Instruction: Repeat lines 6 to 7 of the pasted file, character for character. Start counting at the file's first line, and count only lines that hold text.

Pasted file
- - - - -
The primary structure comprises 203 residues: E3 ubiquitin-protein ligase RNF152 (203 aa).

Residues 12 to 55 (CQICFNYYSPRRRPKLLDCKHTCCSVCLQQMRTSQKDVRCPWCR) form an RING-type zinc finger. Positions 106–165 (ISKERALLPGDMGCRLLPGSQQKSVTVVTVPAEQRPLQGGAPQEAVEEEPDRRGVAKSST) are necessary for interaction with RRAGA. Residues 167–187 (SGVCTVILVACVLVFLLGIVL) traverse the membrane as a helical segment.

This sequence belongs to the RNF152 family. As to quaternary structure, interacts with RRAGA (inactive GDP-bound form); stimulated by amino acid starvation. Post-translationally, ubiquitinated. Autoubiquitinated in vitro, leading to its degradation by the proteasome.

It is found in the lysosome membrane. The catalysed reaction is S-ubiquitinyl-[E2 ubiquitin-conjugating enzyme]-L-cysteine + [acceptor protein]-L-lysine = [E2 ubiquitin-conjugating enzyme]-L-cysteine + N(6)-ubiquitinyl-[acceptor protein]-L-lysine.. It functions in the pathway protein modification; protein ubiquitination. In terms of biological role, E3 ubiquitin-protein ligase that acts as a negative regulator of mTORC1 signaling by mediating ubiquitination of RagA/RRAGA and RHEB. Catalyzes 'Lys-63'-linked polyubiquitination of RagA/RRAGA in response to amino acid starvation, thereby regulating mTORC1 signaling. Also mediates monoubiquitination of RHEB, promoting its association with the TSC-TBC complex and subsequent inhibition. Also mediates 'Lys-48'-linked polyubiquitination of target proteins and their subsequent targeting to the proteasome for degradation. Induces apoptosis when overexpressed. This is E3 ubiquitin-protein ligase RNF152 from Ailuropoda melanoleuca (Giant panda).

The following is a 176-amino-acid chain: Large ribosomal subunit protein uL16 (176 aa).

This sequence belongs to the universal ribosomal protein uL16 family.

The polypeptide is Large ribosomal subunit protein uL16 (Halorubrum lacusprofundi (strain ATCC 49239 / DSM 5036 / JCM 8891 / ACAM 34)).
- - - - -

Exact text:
This sequence belongs to the universal ribosomal protein uL16 family.

The polypeptide is Large ribosomal subunit protein uL16 (Halorubrum lacusprofundi (strain ATCC 49239 / DSM 5036 / JCM 8891 / ACAM 34)).